How to Prepare for the Tiny House Transition
I remember well those early days of talking "tiny." They were spent mostly looking at photos of gorgeous, petite, homes on wheels that were crafted by skilled artisans and dispatched to a mobile life of ease. My wife and I would sit for hours in front of the computer talking about how liberating it must be to live in such a small space and to have such few possessions. We dreamed about living debt free and being able to come and go almost at our whim. But as the British novelist Jasper Ford once said, "My mind wanders terribly. I'm not wholly annoyed by my daydreaming as it has been immense use to me as regards imaginative thought, but it doesn't help when it comes to concentration. And writing needs concentration - lots of it." To that point we were daydreaming. Our minds were wandering but we lacked much needed concentration.
The library produced no books for us on making a tiny house transition. Google had very few results and many of those were misnomers, at best. We realized by the second month of our decision that we were on our own. We were going to have to figure out how we were going to transition to a smaller, more deliberate life, than just building a tiny house. Fortunately we did run across a blog that seemed to speak directly to us: RowdyKittens.
Written by Tammy Strobel and online since 2007, RowdyKittens focuses on going small, thinking big, and being happy. Together with her husband Logan they downsized from a two-bedroom apartment to a 400-square-foot, one-bedroom apartment in 2005. A few years later they sold their cars in order to reduce their overall debt. They wrote about all of this and it seemed to be a blueprint for what my wife and I wanted. So we began to lay out a plan of action.
The first thing we needed to do to make this tiny house transition was take a realistic look at our debt, our current budget, and our projected budget. I knew immediately that the prognosis wouldn't be good. I came to our 2008 marriage with about $42,000 in debt to various agencies. She came with $0. Happy Wedding Day, Honey! I also had no savings and was only making $10/hour as THE photojournalist for the local newspaper.
By this time we were already multi-generationally living with my folks in rural, middle Georgia (in a rather spacious 4200 sq.ft. home) so we had little expenses in that department. We only owned one car and it was an almost rusted out Ford Ranger pickup with annual taxes of $11. It enjoyed running only on gasoline fumes so it didn't get filled up much. We did have to think about health insurance, debt payments, food, cell phone, etc. though. We first took a look at what Dave Ramsey had to say. Not being one for programs though I only gleaned some material from him and reported my findings back to my wife who - by this point - had already begun digging us out. We paid our lowest debt first. Then we dumped that payment into another so we could pay off the next lowest. And so it went. I worked all week and brought home an honest paycheck. Crystal applied it to our expenses and we kept praying for faith in our selves and our system of renewal.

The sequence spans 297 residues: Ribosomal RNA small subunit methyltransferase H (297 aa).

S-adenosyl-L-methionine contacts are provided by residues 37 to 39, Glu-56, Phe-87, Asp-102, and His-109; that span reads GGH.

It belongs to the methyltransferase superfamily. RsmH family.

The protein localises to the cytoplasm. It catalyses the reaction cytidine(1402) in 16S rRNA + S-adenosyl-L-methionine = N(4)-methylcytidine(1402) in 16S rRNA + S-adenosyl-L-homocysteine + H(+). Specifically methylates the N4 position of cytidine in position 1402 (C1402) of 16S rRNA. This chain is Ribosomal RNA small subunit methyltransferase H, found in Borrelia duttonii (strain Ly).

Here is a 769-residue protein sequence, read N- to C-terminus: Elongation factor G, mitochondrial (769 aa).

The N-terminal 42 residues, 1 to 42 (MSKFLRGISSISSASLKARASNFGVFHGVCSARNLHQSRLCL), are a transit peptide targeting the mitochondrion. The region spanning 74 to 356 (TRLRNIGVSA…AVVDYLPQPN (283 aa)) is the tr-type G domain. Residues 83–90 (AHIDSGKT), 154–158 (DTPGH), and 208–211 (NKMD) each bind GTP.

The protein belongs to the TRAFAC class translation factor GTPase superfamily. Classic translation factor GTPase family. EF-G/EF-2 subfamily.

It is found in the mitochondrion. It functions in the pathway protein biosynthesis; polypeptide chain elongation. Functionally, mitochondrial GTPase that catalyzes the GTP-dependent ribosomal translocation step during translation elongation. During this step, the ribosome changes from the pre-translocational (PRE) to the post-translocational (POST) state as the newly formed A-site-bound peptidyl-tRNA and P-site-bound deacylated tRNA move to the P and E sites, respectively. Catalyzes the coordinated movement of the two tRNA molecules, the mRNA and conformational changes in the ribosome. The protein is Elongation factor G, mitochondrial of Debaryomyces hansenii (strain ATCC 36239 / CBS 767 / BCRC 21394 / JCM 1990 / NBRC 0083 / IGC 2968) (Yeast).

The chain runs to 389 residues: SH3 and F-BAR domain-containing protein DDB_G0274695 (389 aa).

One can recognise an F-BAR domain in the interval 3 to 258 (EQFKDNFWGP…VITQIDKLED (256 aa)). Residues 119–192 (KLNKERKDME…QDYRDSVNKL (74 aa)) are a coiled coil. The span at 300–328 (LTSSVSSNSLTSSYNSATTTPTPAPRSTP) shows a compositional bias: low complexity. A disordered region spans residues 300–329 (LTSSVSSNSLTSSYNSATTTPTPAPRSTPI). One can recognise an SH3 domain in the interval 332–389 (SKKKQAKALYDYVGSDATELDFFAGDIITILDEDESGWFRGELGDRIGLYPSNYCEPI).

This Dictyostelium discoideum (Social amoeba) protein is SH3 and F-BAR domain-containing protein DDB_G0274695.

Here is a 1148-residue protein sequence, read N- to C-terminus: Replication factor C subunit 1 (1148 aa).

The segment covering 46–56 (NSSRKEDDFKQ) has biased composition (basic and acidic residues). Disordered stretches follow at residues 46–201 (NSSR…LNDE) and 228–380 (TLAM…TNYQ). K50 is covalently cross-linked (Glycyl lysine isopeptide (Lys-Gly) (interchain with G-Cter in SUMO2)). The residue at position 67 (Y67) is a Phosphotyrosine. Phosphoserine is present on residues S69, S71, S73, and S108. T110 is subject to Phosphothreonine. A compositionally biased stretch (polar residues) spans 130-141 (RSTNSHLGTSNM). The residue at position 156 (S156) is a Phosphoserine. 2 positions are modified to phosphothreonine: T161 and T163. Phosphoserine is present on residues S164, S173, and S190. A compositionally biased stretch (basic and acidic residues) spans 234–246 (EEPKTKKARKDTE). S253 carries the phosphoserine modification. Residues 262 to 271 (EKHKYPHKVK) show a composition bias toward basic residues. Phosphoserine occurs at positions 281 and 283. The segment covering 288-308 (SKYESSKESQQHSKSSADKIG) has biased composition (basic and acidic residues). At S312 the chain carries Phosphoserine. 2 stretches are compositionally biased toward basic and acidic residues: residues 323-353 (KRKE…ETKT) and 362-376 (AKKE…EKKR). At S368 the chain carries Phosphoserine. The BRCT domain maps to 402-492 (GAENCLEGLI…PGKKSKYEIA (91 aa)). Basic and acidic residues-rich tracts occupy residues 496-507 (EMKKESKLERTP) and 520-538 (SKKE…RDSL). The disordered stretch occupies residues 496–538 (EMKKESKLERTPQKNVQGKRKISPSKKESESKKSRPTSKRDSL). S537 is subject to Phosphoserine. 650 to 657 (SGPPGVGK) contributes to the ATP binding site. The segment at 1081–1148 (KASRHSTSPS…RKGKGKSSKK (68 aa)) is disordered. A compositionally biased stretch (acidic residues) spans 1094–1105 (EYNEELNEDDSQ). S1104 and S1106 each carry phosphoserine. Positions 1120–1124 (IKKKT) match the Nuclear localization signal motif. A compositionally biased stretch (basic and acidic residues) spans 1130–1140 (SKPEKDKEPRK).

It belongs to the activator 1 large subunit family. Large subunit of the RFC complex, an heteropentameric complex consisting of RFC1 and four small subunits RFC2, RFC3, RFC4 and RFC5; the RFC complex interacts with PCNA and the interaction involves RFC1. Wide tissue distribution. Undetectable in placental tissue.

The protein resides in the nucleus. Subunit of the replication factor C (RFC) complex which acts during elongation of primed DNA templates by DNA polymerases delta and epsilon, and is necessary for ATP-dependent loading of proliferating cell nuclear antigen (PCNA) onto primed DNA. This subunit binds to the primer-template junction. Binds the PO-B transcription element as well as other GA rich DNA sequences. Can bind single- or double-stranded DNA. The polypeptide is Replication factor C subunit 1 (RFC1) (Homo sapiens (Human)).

I am pleased to report that in three years of this first step in our tiny house transition we had eliminated the $42,000 in debt as well as taking progressive steps forward to building our tiny house, purchasing a newer car to replace our dear 'Rusty', and even put a little away for savings. The idea of minimizing your overhead expenses is essential to living in a tiny house. I think it is important to note that the tiny house lifestyle is not just about a small home. It is a mindset and a way of life. It is a path to freedom that focuses on life outside of work and strengthening relationships and life experience rather than possessions and accouterments.
Speaking of possessions. For a poor guy I had really amassed quite a few things. I owned a 36" flatscreen TV, over 3,000 CDs, over 1,000 DVDs, 2 computers, nearly 100 pair of Nike Flight sneakers, and the list goes on. One day we were talking about marketing and advertising after seeing a rather blatant Target ad on television. It pushed us into an area of consumption, and for the next hour or so we talked about how brainwashed consumers were. Little did I know I was actually talking about myself. I had been brainwashed for years thinking I need this or I needed that. Mostly I needed it to impress others so they would think I was doing better than I was.